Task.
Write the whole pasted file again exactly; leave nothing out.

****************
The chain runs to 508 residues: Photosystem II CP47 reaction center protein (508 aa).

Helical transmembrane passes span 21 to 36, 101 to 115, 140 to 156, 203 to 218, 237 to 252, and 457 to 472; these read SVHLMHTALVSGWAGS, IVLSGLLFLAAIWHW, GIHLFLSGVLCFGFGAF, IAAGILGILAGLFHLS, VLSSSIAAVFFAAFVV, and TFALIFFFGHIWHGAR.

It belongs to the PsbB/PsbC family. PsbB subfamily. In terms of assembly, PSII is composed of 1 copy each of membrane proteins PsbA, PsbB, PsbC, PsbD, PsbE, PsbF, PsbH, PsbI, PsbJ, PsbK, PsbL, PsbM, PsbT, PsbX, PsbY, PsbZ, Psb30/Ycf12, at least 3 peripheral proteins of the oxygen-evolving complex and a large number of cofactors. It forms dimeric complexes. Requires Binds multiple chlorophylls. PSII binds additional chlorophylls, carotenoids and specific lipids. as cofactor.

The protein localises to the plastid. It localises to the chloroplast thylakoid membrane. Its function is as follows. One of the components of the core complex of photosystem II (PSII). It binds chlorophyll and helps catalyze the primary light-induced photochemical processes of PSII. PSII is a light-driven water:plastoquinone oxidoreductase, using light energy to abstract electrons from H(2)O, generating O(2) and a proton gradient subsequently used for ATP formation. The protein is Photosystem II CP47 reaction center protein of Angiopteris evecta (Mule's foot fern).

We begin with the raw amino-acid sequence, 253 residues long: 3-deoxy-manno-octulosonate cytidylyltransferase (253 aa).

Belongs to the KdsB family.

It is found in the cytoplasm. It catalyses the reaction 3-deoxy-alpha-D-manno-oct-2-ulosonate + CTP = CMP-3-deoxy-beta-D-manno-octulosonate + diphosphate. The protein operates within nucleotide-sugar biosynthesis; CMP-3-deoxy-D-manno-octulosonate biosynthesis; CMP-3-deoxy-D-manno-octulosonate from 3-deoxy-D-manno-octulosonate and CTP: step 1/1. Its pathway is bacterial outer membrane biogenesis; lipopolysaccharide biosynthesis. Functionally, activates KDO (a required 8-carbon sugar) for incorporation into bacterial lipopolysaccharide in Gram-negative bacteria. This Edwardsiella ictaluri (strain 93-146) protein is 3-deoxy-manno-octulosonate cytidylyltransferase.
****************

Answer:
The chain runs to 508 residues: Photosystem II CP47 reaction center protein (508 aa).

Helical transmembrane passes span 21 to 36, 101 to 115, 140 to 156, 203 to 218, 237 to 252, and 457 to 472; these read SVHLMHTALVSGWAGS, IVLSGLLFLAAIWHW, GIHLFLSGVLCFGFGAF, IAAGILGILAGLFHLS, VLSSSIAAVFFAAFVV, and TFALIFFFGHIWHGAR.

It belongs to the PsbB/PsbC family. PsbB subfamily. In terms of assembly, PSII is composed of 1 copy each of membrane proteins PsbA, PsbB, PsbC, PsbD, PsbE, PsbF, PsbH, PsbI, PsbJ, PsbK, PsbL, PsbM, PsbT, PsbX, PsbY, PsbZ, Psb30/Ycf12, at least 3 peripheral proteins of the oxygen-evolving complex and a large number of cofactors. It forms dimeric complexes. Requires Binds multiple chlorophylls. PSII binds additional chlorophylls, carotenoids and specific lipids. as cofactor.

The protein localises to the plastid. It localises to the chloroplast thylakoid membrane. Its function is as follows. One of the components of the core complex of photosystem II (PSII). It binds chlorophyll and helps catalyze the primary light-induced photochemical processes of PSII. PSII is a light-driven water:plastoquinone oxidoreductase, using light energy to abstract electrons from H(2)O, generating O(2) and a proton gradient subsequently used for ATP formation. The protein is Photosystem II CP47 reaction center protein of Angiopteris evecta (Mule's foot fern).

We begin with the raw amino-acid sequence, 253 residues long: 3-deoxy-manno-octulosonate cytidylyltransferase (253 aa).

Belongs to the KdsB family.

It is found in the cytoplasm. It catalyses the reaction 3-deoxy-alpha-D-manno-oct-2-ulosonate + CTP = CMP-3-deoxy-beta-D-manno-octulosonate + diphosphate. The protein operates within nucleotide-sugar biosynthesis; CMP-3-deoxy-D-manno-octulosonate biosynthesis; CMP-3-deoxy-D-manno-octulosonate from 3-deoxy-D-manno-octulosonate and CTP: step 1/1. Its pathway is bacterial outer membrane biogenesis; lipopolysaccharide biosynthesis. Functionally, activates KDO (a required 8-carbon sugar) for incorporation into bacterial lipopolysaccharide in Gram-negative bacteria. This Edwardsiella ictaluri (strain 93-146) protein is 3-deoxy-manno-octulosonate cytidylyltransferase.